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For a quantum particle in an one-dimensional infinite well of width $L$, the potential has the formal expression: $$ V(x) = \begin{cases} \infty, & x < 0 \\ 0, & 0 \le x \le L \\ \infty, & x > L \end{cases} $$

, and the "hard wall" boundary condition is imposed: $\psi(0) = \psi(L) = 0$.

However, I don't get, where does this boundary condition come from. It is explained in books like "the wavefunction has to be continuous". However, the domain of this problem is $[0, L]$, and there is plenty of continuous (in the domain $[0, L]$) solutions for the Schrodinger's equation which are not zero at the endpoints of the domain.

As I see it, probably, a better explanation would be: consider an infinite sequence of potentials: $$ V_n(x) = \begin{cases} n, & x < 0 \\ 0, & 0 \le x \le L \\ n, & x > L \end{cases} $$

Then, by looking at the solutions $\psi_m$ of the Schrodinger equation (now we have the domain $\mathbb{R}$), we will see that for any fixed energy $E$, the solutions with total energy less than $E$, tend to zero at the well boundaries: $\lim\limits_{n \to \infty} \psi_n(0) = 0$, $\lim\limits_{n \to \infty} \psi_n(L) = 0$.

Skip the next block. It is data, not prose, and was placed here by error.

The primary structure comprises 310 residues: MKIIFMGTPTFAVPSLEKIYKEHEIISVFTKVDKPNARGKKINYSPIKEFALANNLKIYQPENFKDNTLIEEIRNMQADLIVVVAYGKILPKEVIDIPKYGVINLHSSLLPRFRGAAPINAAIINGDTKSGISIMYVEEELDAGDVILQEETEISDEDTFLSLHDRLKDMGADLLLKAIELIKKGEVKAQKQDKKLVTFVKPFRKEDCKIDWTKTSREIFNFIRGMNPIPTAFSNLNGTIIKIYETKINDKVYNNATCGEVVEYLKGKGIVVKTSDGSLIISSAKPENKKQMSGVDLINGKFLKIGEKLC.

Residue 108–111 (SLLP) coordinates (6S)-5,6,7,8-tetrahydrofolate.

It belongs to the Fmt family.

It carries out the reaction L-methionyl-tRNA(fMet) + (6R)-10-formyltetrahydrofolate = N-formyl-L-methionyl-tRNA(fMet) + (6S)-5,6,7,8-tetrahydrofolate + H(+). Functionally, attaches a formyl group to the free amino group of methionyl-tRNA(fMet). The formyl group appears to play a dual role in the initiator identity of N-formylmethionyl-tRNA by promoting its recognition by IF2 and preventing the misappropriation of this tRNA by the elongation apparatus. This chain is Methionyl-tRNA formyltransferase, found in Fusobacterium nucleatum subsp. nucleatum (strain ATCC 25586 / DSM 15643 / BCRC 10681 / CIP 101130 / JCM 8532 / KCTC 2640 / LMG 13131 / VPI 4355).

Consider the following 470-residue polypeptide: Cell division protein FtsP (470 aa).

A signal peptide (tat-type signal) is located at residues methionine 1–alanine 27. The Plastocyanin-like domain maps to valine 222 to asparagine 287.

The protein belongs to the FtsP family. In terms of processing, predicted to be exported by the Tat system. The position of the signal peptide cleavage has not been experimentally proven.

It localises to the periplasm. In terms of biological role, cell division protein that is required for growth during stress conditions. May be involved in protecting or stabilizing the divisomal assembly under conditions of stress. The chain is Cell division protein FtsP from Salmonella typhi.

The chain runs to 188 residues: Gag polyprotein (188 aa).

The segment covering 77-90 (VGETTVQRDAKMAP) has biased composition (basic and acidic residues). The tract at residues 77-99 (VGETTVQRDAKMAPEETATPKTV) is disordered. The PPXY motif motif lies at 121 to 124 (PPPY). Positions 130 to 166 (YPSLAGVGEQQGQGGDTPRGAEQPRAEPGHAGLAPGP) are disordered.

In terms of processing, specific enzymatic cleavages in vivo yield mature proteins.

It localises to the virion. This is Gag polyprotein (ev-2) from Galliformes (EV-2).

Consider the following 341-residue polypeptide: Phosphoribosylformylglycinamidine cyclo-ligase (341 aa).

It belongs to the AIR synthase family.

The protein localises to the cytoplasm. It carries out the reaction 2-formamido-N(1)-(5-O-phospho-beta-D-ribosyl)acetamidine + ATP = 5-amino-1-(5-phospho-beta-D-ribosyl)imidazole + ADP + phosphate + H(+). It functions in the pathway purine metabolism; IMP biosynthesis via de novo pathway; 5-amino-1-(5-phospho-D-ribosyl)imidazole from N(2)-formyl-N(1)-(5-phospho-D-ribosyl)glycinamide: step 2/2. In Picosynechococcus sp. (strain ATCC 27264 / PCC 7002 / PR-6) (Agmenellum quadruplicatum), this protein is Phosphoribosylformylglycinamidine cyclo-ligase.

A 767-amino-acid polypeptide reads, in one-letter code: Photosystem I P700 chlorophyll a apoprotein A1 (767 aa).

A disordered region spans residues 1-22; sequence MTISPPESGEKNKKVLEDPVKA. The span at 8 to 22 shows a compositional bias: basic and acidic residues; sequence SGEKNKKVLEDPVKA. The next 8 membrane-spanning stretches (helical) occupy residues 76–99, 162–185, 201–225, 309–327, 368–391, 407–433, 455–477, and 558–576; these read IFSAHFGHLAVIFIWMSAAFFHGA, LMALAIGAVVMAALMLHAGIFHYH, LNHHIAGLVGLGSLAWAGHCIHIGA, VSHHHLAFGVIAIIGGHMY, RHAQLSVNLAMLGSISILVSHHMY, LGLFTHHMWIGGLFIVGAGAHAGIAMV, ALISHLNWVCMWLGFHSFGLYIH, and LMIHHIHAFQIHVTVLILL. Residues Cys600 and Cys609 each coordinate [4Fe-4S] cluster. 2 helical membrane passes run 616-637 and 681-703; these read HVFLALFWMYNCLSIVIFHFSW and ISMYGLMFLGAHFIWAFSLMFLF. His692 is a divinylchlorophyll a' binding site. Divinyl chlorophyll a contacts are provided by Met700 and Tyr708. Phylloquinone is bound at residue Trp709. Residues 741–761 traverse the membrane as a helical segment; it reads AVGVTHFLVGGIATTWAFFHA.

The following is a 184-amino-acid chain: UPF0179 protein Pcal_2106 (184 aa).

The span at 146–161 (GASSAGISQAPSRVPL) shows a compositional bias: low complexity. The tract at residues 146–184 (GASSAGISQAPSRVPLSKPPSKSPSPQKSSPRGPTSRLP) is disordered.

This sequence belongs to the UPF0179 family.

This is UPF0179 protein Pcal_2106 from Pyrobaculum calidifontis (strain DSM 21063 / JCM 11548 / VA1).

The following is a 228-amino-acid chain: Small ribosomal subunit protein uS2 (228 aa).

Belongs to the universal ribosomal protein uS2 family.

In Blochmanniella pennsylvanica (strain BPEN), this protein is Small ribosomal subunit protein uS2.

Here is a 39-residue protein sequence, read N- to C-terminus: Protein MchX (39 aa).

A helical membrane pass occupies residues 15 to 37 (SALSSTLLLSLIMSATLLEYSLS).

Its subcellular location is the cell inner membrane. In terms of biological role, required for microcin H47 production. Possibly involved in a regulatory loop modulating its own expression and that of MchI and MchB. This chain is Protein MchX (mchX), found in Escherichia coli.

So, how should I actually interpret this boundary condition?

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If the potential energy is infinite then the probability of finding the particle there is zero. That means the modulus squared of wavefunction must be zero for $x \lt 0$ and $x \gt L$. If the wavefunction was non-zero at $x = 0$ or $x = L$ there would be a discontinuity in the wavefunction. – John Rennie May 16 '14 at 15:38
up vote 4 down vote accepted

The domain of the problem is the entire real line, not $[0,L]$. Otherwise the potential would not be specified for $x>L, x<0$. Thus, calculate the total energy of any wavefunction that does not vanish at $x = 0,L$, you will find it to be infinite. Therefore for all eigenstates that do not have infinite energy, i.e. the entire spectrum, the wavefunction vanishes at the boundaries.

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Consider the situation where $\psi$ is non-zero at the boundary, this would imply that the modulus square of the wave function is non-zero. Thus, there is a chance of observing the particle at the boundary. If this was true, then by the relation that $$F = \nabla V$$ this would imply infinite force, and thus infinite acceleration. Such situations are nonsense in physics, thus we must impart that $\psi$ is zero at the boundary.

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